Robert Laurence Binyon

(1869-1943 / England)

Sirmione - Poem by Robert Laurence Binyon

Give me your hand, Beloved! I cannot see;
So close from shadowy--branching tree to tree
Dark leaves hang over us. How vast and still
Night sleeps! and yet a murmur, a low thrill,
Sighed out of mystery, steals slowly near,
Solitary as longing or as fear,
Through the faint foliage, stirring it, and shy
Amid the stillness, ere it tremble by,
Touches us on the cheek and on the brow
Light as a dew--dript finger! Listen now,
'Tis not alone the hushings of the bough,
But on the slabbed rock--beaches far beneath
Listen, the liquid breath
Of the vast lake that rustles up all round
Whispering for ever! Soon shall we be where
The trees end, and the promontory bare
Breathes all that wide and water--wandering air
Which shall our foreheads and our lips delight,
Blown darkly through the breadth and depth and height
Of soft, immense, and solitary Night.

Where is the Day,
Bright as a dream, that on this same cliff--way
Fretted light shadows on old olive stems
By whose gray, riven roots like scarlet gems
The little poppies burned? Where those clear hues
Of water, melted to diviner blues
In the deep distance of each radiant bay,
But close beneath us, past the narrowed edge
Of shadow from sheer crag and jutting ledge,
Shallowing upon the low reef into gold,
A ripple of keen light for ever rolled
Up to the frail reed sighing on the shore?
Where are those mountains far--enthroned and hoar
Above the glittering water's slumbrous heat,
With old blanched towns sprinkled about their feet,
Lifting majestic shoulders, that each side
Of that steep misty northern chasm divide,
Where, ambushed in the dim gulf ere they leap,
Wild spirits of the Wind and Thunder sleep?

'Tis flown, that many--coloured dream is flown,
And with the heart of Night we are alone.
This is the verge. The promontory ends.
Now the dim branches cover us no more.
Abrupt the path descends:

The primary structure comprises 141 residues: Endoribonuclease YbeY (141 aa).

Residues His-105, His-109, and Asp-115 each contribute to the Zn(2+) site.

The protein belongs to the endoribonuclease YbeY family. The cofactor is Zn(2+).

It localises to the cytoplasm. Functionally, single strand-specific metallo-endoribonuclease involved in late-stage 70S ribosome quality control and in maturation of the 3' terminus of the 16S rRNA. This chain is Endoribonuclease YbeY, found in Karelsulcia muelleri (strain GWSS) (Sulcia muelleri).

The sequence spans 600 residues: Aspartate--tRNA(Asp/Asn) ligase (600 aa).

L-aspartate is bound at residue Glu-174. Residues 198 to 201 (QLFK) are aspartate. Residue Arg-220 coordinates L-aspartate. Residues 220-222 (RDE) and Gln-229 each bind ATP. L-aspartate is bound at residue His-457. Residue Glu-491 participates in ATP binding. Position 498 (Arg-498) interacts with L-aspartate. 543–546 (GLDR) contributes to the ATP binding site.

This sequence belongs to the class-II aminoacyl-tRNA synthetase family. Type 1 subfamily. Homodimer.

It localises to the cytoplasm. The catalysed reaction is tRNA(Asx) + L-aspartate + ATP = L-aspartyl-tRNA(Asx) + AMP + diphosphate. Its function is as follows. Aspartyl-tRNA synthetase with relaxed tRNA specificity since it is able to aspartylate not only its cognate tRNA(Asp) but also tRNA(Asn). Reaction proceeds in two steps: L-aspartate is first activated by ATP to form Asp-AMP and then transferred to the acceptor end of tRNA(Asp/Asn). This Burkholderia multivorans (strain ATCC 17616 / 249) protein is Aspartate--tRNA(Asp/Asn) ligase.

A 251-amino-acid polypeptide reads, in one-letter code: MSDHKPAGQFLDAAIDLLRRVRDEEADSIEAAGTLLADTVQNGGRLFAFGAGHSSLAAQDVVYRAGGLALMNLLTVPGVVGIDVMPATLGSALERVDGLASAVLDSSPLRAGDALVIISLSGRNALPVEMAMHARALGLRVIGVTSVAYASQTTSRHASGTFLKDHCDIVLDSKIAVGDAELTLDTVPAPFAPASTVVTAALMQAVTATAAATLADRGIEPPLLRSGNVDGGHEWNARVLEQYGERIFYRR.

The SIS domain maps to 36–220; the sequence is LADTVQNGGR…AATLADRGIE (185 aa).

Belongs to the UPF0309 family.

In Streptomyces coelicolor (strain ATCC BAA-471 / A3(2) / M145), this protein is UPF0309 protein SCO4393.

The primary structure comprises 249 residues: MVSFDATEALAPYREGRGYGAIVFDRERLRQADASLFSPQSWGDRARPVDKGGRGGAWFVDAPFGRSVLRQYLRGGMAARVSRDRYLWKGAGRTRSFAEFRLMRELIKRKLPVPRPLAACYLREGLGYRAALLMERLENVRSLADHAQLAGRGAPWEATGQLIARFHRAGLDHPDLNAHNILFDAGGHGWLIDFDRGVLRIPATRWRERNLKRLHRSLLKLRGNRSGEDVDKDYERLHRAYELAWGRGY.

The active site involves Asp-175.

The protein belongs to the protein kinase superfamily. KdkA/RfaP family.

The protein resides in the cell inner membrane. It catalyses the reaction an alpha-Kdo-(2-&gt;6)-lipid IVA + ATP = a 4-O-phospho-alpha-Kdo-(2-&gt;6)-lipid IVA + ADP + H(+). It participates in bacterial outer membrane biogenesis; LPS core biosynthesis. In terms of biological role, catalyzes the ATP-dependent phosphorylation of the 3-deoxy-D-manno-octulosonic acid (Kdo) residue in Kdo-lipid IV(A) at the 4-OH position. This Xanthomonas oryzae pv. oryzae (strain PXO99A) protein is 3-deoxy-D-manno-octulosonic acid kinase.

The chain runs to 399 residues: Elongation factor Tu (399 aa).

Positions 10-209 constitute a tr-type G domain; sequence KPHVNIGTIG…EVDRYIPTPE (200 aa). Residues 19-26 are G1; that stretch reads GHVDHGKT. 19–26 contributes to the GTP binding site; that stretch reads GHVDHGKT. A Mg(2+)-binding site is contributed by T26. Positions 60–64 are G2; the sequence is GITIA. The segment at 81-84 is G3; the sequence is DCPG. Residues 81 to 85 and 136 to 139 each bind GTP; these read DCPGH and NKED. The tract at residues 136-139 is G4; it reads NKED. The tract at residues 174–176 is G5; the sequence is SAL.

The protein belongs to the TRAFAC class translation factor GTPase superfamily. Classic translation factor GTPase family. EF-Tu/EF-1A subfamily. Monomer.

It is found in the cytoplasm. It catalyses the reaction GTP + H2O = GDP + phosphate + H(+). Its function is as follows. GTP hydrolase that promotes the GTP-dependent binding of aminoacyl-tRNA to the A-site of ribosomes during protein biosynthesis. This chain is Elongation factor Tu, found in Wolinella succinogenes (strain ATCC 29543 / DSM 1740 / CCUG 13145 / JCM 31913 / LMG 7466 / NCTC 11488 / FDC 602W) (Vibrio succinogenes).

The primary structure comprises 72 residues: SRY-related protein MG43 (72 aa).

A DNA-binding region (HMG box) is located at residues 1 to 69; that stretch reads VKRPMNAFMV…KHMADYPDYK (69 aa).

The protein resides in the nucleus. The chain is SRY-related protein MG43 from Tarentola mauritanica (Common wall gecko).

But here will we sit, high above the shore,
Here, where we know what wild flowered bushes cloak
Old ruined walls, and crumbling arches choke
With mounded earth, though buried from our eyes
In dark now, as beneath dark centuries
The marble--towered magnificence of Rome,
From whose hot dust the passionate poet fled
Hither, and laid his head
Where these same waters laughed him welcome home!

It is all dark; but how the air breathes free!
Beloved, lean to me!
Feel how the stillness like a bath desired
With happy pressure heals our senses tired;
And drink the keen sweet fragrance from the grass
And wafts from hidden flowers that come and pass,--
None here but we, and we have left behind
The world, and cares confined,
All with the daylight drowned
In darkness on this height of utmost ground,
Where under us the sighing waters cease
And over us are only stars and peace.

O Love, Love, Love, look up! Let your head lean
Back on my shoulder. Ah, I feel the keen
Indrawing of your breath, and your heart beat
Under my own, and sighing through you sweet
The wonder of the Night that widely broods
Over us with her glittering multitudes.
Oh, in Night's garden has a fountain sprung
That over old earth showers forever young
A fairy splendour of still--dropping spray?
Or in mad rapture has enamoured May
Through the warm dusk mounted like wine, and towered
And in far spaces infinitely flowered,
Breaking the deep heaven into milky bloom?
So beautiful in this most tender gloom
Ten thousand thousand stars through height on height
Burn over us, how breathless and how bright!
Some wild, some fevered, some august and large,
Royal and blazing like a hero's targe,
Some faint and secret, from abysses brought,
Lone as an incommunicable thought--
They throng, they reign, they droop, they bloom, they glow
Upon our gaze, and as we gaze they grow
In patience and in glory, till the mind
Is brimmed and to all other being blind;
They hang, they fall towards us, spears of fire,
Piercing us through with joy and with desire.

Ah me, Beloved, comes an alien gust,
A sudden cold thought, blowing bitter dust
Upon this rapture. They are dead, all dead!
'Tis but the beauty of Medusa's head